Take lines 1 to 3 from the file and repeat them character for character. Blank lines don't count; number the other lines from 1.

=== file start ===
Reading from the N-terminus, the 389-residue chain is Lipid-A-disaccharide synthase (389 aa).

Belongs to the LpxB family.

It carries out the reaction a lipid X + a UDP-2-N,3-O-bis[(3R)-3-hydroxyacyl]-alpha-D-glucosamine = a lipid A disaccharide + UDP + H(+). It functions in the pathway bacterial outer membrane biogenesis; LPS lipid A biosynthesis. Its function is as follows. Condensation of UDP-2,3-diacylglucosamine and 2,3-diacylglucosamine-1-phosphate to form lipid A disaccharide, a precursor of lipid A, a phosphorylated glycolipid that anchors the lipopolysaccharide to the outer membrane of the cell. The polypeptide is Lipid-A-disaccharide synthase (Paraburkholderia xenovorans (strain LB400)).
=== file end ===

Reading from the N-terminus, the 389-residue chain is Lipid-A-disaccharide synthase (389 aa).

Belongs to the LpxB family.

It carries out the reaction a lipid X + a UDP-2-N,3-O-bis[(3R)-3-hydroxyacyl]-alpha-D-glucosamine = a lipid A disaccharide + UDP + H(+). It functions in the pathway bacterial outer membrane biogenesis; LPS lipid A biosynthesis. Its function is as follows. Condensation of UDP-2,3-diacylglucosamine and 2,3-diacylglucosamine-1-phosphate to form lipid A disaccharide, a precursor of lipid A, a phosphorylated glycolipid that anchors the lipopolysaccharide to the outer membrane of the cell. The polypeptide is Lipid-A-disaccharide synthase (Paraburkholderia xenovorans (strain LB400)).